I received my results on February 2, once again it was while lying on my bed checking my emails. I was astounded that I was awarded all firsts. I had prepared myself to put in anywhere from a month to six months of work for my revisions, but instead, I had a handful of grammar corrections and some style guide changes to my references which took me the best part of a morning to complete though I wasn’t able to do this immediately. It is odd that grief can sometimes overwhelm you in unexpected moments, and somehow, instead of being happy with my results, I spent two days sobbing in my bed, barely able to breathe, barely able to move. Exactly a year earlier, I’d had my last day of working as a librarian. My resignation was one of self-preservation and not something I had anticipated and is something I am still trying to come to terms with. That I received my results on the anniversary of that day just felt appropriately depressing. I let the grief take over and after wallowing for a few days, I submitted my corrections and had a back-and-forth exchange ensuring that I had met all the administrative requirements for my final submission, a pdf sent, of course, while wearing my pyjamas sitting on my bed. I then switched off my emails for a month. I needed recovery time.
After all that, it was apt that, with typical Covid fanfare, I was sitting on my bed when my conferral (and all its associated documents) was emailed to me on April 15, 2021. No merit-based majesties procession for me.
My university has decided to not hold graduations yet*. I am philosophical about my experience. This is a pandemic after all and I am not ruled by an egregious ego. I’m all on board for a tepid celebration. As I don’t own a floppy graduation hat, I donned my favourite tiara (yes I own more than one), my favourite conference dress and took some pics in front of my favourite romance fiction bookshelf (once again, yes I own more than one bookshelf full of romance fiction – everyone should). This of course being a perfect representation of my thesis titled What the Librarians Did: The Marginalisation of Romance Fiction Through the Practices of Public Librarianship.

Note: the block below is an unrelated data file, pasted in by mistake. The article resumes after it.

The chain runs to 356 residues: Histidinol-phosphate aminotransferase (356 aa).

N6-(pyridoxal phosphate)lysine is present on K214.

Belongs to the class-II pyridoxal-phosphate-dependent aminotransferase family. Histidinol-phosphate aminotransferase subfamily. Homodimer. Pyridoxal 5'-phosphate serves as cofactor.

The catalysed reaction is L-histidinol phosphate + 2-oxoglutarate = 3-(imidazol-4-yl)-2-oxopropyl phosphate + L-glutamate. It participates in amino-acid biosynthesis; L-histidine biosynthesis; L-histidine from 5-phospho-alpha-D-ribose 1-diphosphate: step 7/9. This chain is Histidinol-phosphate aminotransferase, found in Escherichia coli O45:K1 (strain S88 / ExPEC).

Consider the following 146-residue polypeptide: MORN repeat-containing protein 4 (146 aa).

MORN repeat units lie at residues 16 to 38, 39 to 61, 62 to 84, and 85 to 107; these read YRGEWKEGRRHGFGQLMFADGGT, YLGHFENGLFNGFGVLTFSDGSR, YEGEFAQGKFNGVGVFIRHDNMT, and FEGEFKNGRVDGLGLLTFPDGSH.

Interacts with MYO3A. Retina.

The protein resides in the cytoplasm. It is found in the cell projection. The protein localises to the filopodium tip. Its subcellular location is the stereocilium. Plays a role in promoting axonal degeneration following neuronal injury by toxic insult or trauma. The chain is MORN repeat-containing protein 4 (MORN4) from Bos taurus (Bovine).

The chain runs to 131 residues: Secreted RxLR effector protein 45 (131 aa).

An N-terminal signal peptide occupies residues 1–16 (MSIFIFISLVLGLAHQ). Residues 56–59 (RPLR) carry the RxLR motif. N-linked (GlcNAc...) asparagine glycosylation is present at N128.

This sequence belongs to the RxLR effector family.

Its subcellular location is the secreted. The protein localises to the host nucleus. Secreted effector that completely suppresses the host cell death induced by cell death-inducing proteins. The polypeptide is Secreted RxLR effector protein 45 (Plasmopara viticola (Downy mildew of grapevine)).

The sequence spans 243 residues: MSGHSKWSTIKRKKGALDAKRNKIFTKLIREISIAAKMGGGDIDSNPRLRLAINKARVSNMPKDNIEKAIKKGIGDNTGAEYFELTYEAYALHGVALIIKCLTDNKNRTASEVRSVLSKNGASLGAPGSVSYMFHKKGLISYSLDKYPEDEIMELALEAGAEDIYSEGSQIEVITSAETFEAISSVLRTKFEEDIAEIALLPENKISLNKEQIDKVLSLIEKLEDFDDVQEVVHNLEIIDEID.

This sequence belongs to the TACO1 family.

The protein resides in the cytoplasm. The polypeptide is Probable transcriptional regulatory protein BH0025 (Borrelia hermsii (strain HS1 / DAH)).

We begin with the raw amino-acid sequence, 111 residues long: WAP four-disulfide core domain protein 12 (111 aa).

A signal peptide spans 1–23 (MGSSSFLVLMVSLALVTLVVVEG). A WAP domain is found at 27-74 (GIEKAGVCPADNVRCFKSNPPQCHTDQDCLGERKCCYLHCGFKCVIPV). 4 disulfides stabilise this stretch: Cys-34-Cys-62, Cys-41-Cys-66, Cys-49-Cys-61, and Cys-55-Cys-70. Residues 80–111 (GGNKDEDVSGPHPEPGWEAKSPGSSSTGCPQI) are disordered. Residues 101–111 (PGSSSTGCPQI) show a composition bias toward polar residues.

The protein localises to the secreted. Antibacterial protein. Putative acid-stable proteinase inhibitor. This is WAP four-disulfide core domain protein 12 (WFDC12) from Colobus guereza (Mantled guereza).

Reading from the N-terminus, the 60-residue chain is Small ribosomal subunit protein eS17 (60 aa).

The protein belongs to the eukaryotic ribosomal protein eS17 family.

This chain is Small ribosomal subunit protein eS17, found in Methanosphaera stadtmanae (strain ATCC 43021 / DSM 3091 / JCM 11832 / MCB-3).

I want to thank all the wonderful friends and readers of this blog, especially those who comment and those who took part in my ‘shallowreader bingo’ games and ‘sharing the shallows’. This blog predates my return to study by several years. I started it because I found Twitter’s then 140 character limit constrained my thoughts. I started this blog to write about romance reviews and library commentary with a smattering of smart-arse ideas that would pop into my head. This all snowballed. It wasn’t enough for me. Tweeting and blogging led me back to studying and conducting original research. Even though I was studying, I still managed to keep the blog. It was fun and a way to focus away from the pressures of my work and research, even though in the past five years I have not been able to write on a regular basis.
At this point, I don’t know what my future holds, I have no idea what direction I will take. But I do know that I still love this blog and will continue writing and sharing my Shallowreader thoughts here. After all, without this blog, I wouldn’t have a doctorate.
Thank you to all of you.
* Despite zero Covid community cases in Sydney**, Hamilton showing to full theatre capacity, tens of thousands attending football games in stadiums, with dancing and singing being allowed (I spent last Saturday at a karaoke bar!) and so many other venues being completely open, the university’s official line is that it is not holding graduations due to Covid risk. But let’s read between the lines and acknowledge that it is a result of the chronic defunding of Australian universities with the whole sector losing 17K staff last year.
** Well….it was zero cases when I wrote that sentence but as of a few hours ago we now have 2 community cases in all of NSW (and I believe in all of Australia).